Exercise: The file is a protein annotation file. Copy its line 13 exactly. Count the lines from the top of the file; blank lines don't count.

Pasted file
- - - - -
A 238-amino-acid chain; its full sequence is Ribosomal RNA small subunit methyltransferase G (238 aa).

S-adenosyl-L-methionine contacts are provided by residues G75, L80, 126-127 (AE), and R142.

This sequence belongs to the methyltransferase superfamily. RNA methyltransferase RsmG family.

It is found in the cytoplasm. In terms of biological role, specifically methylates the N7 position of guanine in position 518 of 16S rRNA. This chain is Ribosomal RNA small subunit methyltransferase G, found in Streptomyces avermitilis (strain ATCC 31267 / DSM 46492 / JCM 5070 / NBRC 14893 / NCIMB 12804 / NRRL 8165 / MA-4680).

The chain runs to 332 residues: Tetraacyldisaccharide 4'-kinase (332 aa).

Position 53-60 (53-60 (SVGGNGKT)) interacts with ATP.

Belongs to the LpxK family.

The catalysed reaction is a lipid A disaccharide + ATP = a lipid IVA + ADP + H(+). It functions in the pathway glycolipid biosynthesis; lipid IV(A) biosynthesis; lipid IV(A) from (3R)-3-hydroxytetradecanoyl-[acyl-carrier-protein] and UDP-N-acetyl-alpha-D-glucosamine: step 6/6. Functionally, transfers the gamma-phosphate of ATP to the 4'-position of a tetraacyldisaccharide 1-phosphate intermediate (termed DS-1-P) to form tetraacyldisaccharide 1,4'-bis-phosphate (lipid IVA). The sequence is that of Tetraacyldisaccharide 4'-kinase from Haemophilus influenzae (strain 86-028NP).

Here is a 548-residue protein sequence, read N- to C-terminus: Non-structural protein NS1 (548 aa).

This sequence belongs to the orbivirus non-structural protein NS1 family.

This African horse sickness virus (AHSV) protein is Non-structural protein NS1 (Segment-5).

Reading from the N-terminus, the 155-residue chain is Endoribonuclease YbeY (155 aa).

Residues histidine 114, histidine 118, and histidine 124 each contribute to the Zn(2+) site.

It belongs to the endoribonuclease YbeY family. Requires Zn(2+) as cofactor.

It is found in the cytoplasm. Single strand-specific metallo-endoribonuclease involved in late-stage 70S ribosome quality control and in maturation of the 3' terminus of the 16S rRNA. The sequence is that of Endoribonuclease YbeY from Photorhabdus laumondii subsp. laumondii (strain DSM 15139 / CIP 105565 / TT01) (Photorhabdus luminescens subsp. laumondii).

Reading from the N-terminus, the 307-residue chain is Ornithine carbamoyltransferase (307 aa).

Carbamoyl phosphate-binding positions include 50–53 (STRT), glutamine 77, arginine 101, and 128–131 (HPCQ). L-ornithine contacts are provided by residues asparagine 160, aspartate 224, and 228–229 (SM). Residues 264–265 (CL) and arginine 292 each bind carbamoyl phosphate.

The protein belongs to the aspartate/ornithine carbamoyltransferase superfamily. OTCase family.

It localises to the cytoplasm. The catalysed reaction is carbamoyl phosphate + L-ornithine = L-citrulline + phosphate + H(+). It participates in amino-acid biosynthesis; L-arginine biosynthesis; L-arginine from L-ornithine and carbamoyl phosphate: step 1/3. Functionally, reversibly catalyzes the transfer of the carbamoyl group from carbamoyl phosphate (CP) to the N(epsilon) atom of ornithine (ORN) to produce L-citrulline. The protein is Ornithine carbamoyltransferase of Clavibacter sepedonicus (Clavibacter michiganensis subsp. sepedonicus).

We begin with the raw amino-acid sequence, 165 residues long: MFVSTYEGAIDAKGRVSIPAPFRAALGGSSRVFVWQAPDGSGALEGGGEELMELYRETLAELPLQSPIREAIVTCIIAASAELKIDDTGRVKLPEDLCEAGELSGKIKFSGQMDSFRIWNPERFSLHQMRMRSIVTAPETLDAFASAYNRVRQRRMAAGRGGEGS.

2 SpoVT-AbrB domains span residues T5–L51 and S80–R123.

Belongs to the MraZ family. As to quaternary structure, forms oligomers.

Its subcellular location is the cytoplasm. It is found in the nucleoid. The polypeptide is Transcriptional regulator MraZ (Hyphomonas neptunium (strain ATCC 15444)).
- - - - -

Residues histidine 114, histidine 118, and histidine 124 each contribute to the Zn(2+) site.